You were a mistake, hockey mothers will sometimes tell their sons when the sons are grown and playing defence for the Detroit Red Wings, but you were a wonderful mistake. [12] Another thing they’ll say, to adult sons of theirs who weighed ten pounds at birth: it felt as though you arrived fully grown. [13]

Some hockey mothers will name their son after a character remembered from a favourite movie, Old Yeller. [14] They’ll pass on to their sons an inner strength by way of, when they’re in the country sometimes, they’ll pick up a snake, or play with spiders, while never betraying any fear. [15]

The mothers of hockey players are kind and hardworking, and they feed their kids lots of home-baked breads and macaroni for dinner. [16] They teach their boys to knit. [17] They always seem to be sitting in the parlor sewing somebody’s pair of pants, and go to church every morning at 6.30. [18] They wash floors and make gallons of soup, and have their own version, some mothers, of fish and chips that consist of big slices of potato dipped in batter and deep-friend, served with French fries on the side. “We thought we were having fish and chips,” their sons will write in their autobiographies, “but actually they were potatoes with potatoes.” [19]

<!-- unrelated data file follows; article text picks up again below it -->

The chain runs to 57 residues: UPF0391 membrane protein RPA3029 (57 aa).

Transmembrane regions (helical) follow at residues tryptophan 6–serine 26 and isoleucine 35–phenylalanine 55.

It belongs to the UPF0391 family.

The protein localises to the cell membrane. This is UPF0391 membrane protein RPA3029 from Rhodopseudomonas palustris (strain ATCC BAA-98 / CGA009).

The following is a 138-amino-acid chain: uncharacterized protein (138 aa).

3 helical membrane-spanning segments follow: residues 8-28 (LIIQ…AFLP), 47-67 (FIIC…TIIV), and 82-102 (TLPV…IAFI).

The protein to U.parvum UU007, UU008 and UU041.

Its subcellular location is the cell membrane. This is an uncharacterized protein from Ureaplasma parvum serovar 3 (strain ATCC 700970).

In 1922, when their sons are budding 19-year-old hockey stars but haven’t yet made it to the NHL where they’ll blossom into one of the league’s first genuine superstars, the mothers of hockey players will, sometimes, tragically, drown in a basement cistern — “ill for some time and her mind unbalanced,” as a Toronto newspaper reports it. [20]

King Clancy’s father was the original King, and while he was a very good football player, he may have been the only person in Ottawa who couldn’t skate a stroke. Not so Dolly Clancy: no-one, said King Jr., could match her grace on the ice, and he learned his skating from her.

Esther Dye (Essie, they called her) was the one who flooded the backyard rink when her Cecil was a boy, on Boswell Avenue in Toronto, got out the sticks, tied her son’s skates on, taught him the game. This was when skates were tied onto shoes; Cecil, of course, was better known as Babe, ace goalscorer and one-time captain of the Toronto St. Patricks. “My mother could throw a baseball right out of the park,” he said. “Or a hammer, or anything at all. She could run the other women right off their feet, and some of the men as well.”

Jeanne Maki’s boys, Chico and Wayne, were playing for Chicago and Vancouver respectively in 1971 when she was asked about their boyhoods. “Wayne used to imitate Foster Hewitt and got on everybody’s nerves,” she said. “Oh, he used to give me a headache, and even the neighbours threatened to kick his rear end.”

Here’s Edith Plager, mother of St. Louis Blues legends Barclay, Bob, and Bill:

They were never really indoors much, except to be in the basement and play hockey there — or sometimes they shot BB guns. Once Billy went off and broke about 50 jars of my preserves with his BB gun, and then another time, oh my, I was peeling potatoes and I started finding BBs in them. He’d been shooting into the bag, ha ha ha. Anyway, they had an understanding mother.